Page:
The dough is simple to put together. I used the recipe from Cook’s Illustrated for the dough, with the addition of some cinnamon and ground ginger to mimic the gingerbread flavour of the cookie butter. The butter and cream cheese must be very cold.dough ingredientsmaking dough 1Only process the dough until it resembles small curd cottage cheese. Don’t let the processor form the dough into a ball, or you will have tough rugelach. pulsed doughdivide dough into 48.5 inch circleI decided to make two varieties. The first, shaped in the traditional crescent, featured Cookie Butter and toasted chopped hazelnuts.spreading cookie butter on circlesprinkling hazelnutscutting into wedgesrolling crescentsbrushing with eggThese got treated to a shower of cinnamon sugar as soon as they came out of the oven. dust with cinnamon sugarFor the second variation I created little roulades. The dough was rolled into a rectangle, filled with cookie butter and chopped chocolate, and rolled and sliced, before baking. 11 x 7 inch rectanglespreading cookie butter on rectanglesprinkling chocolaterolling rouladeslicing roulades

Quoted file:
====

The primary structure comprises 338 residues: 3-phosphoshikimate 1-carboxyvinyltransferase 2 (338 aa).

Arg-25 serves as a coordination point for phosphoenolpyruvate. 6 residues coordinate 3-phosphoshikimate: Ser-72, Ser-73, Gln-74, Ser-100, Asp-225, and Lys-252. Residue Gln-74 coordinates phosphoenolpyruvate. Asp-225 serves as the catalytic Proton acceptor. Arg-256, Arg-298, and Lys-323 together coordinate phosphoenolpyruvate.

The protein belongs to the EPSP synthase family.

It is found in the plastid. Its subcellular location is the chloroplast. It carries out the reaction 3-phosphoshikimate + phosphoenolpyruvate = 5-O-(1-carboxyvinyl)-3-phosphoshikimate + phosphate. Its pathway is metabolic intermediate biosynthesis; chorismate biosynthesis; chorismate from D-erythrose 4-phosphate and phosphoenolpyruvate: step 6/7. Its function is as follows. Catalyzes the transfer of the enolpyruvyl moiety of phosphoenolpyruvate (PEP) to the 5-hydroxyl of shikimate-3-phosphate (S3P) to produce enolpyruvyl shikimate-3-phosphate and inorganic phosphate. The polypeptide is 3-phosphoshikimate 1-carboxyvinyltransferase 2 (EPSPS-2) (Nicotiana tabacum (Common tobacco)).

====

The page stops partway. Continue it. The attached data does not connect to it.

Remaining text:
brushing roulades with eggCB and chocolate roulades

Click here to print recipe for Cookie Butter and Hazelnut Rugelach.

3 rugelach

Click here to print recipe for Cookie Butter and Chocolate Rugelach Roulades.

Roulades

Crunchy Chocolate Chip Cookies

xoxoxo 2I love surprises. Well, I should clarify. I like good surprises, like finding out the sex of my babies, at the moment of their birth. Three of the greatest surprises of my life! It makes me sad that people have reveal parties and choose to forgo that moment of awe. A little too much over-sharing for my liking. Ok, social media rant over. Onto more important things.